Amber McLaughlin, 49, will be the first transgender woman to be put to death in the U.S. if Missouri Gov. Mike Parson doesn’t pardon her. She will be killed by injection on Tuesday for killing an ex-girlfriend in 2003. Larry Komp, McLaughlin’s lawyer, said there are no pending court appeals.
The request for clemency focuses on a number of things, such as McLaughlin’s hard childhood and mental health problems that the jury never heard about at her trial. The clemency petition says that a foster parent rubbed poop in her face when she was a toddler, and her adoptive father used a stun gun on her. It says she has depression and has tried to kill herself more than once.
The petition also has reported a diagnosis of gender dysphoria, which is a condition that causes pain and other symptoms when a person’s gender identity doesn’t match the gender they were given at birth. “We think Amber is very brave because I can tell you that there is a lot of hate surrounding that issue, “Larry Komp, her lawyer, said Monday that McLaughlin’s sexuality is “not the main focus” of the request for clemency.
Kelli Jones, who works as a spokesperson for Parson, said that the request for clemency is still being looked at. The anti-execution Death Penalty Information Center says that a transgender inmate has never been put to death in the U.S. A friend of McLaughlin’s in prison says that she saw her personality grow as she changed from male to female.
Before he became a woman, McLaughlin was in a relationship with his girlfriend, Beverly Guenther. According to court records, McLaughlin would show up at the suburban St. Louis office where Guenther, 45, worked, sometimes hiding inside the building. Guenther got a restraining order, and sometimes police officers would walk her to her car after work.
When Guenther didn’t come home on the night of November 20, 2003, her neighbors called the police. When officers went to her office building, they found a broken knife handle near her car and a trail of blood. The next day, McLaughlin led the police to where the body had been dumped near the Mississippi River in St. Louis.
In 2006, McLaughlin was found guilty of first-degree murder. A judge gave him the death penalty after a jury couldn’t agree on a sentence. In 2016, a court ordered a new sentencing hearing, but in 2021, a federal appeals court panel brought back the death penalty.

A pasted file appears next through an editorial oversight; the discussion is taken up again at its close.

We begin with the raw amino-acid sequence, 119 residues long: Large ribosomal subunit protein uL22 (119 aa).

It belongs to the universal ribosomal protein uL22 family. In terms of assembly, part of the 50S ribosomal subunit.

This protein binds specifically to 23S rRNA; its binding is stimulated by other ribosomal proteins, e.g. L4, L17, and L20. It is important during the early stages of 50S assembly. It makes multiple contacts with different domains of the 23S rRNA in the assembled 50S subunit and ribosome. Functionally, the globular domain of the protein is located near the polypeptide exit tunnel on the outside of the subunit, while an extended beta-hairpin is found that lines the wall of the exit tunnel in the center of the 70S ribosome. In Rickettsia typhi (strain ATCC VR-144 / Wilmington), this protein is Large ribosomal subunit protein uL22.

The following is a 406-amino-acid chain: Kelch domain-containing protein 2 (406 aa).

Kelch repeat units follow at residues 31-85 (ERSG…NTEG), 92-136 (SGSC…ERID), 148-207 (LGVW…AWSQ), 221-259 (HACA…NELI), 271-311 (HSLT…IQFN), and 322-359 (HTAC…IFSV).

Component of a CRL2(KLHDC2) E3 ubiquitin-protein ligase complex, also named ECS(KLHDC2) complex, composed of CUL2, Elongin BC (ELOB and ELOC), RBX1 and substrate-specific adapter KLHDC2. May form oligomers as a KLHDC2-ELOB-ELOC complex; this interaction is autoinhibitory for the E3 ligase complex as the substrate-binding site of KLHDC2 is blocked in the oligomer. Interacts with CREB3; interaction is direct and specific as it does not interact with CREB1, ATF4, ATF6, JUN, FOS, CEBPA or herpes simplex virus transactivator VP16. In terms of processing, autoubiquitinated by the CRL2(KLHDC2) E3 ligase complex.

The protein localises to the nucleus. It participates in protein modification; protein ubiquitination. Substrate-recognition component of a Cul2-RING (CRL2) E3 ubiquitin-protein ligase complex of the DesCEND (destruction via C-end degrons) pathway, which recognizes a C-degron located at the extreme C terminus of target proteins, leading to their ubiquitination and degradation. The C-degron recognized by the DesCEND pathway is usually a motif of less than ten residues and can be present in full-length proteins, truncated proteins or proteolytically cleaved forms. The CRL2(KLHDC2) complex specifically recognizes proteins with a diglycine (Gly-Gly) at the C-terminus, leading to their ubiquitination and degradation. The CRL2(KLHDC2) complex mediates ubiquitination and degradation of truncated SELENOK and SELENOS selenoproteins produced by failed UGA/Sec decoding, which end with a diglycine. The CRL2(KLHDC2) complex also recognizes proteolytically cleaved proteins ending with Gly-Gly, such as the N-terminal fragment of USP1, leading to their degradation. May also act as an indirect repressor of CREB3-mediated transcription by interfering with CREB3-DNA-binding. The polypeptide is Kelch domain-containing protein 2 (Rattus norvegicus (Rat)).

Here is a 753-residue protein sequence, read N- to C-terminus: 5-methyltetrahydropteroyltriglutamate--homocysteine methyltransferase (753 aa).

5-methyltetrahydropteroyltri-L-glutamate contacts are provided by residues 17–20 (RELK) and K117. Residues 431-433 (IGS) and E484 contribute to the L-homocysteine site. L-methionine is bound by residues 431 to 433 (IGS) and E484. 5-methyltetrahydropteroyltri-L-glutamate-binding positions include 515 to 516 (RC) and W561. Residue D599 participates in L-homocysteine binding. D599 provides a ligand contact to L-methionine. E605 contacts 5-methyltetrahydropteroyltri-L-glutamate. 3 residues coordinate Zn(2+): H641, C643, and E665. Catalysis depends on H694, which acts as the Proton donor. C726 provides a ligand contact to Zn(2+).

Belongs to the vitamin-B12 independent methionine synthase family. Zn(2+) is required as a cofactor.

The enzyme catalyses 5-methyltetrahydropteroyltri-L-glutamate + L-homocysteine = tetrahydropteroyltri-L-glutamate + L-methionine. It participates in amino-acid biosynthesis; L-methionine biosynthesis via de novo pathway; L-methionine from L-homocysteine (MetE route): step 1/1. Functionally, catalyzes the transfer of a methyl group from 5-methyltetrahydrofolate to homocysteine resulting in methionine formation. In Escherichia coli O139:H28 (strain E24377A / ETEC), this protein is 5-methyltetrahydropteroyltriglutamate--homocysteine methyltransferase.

Jessica Hicklin, now 43 years old, knew Amber before she changed. She spent 26 years in prison for a drug-related killing in western Missouri in 1995, when she was 16. Because she was only 16, she will be released from jail in January 2022.
Hicklin, who was 43 when she went to prison, started transitioning while she was there. In 2016, she sued the Missouri Department of Corrections, challenging a rule that said inmates couldn’t get hormone therapy if they hadn’t been getting it before they went to prison. She won the lawsuit in 2018 and now helps other transgender inmates like McLaughlin.
Even though they were both in prison for about ten years, Hicklin said McLaughlin was so shy that they rarely talked. However, when McLaughlin started to transition about three years ago, she turned to Hicklin for advice on mental health counseling and getting help to ensure she was safe in a maximum-security prison where most of the inmates were men.
“There’s always paperwork and red tape, so I spent time teaching her how to file the right things and talk to the right people, “Hicklin said. In the process, they became friends.
“We would get together once a week for what I called “girl talk,” ” said Hicklin. “She always had a smile and a dad joke. If you talked to her, it was always a dad joke. They also talked about the problems a transgender person faces in prison for men, such as how to get feminine items, deal with rude comments, and stay safe.
Hicklin said that McLaughlin still had doubts, especially about her health. “Most definitely a weak person, “Hicklin said. “I’m worried about being attacked or hurt, which is more likely to happen to trans people in the Department of Corrections.”
Bonnie B. Heady was the only woman put to death in Missouri. She was put to death on December 18, 1953, for taking a 6-year-old boy hostage and killing him. Heady and the other kidnapper and killer, Carl Austin Hall, were put to death in the same gas chamber.
In 2022, 18 people were put to death across the country, including two in Missouri. Kevin Johnson, 37 years old, was put to death on November 29 for killing a Kirkwood, Missouri, police officer in a surprise attack. Carman Deck was put to death in May for killing James and Zelma Long at their home in De Soto, Missouri, during a home invasion. Leonard Taylor, who killed his girlfriend and her three young children, is set to die in Missouri on February 7.
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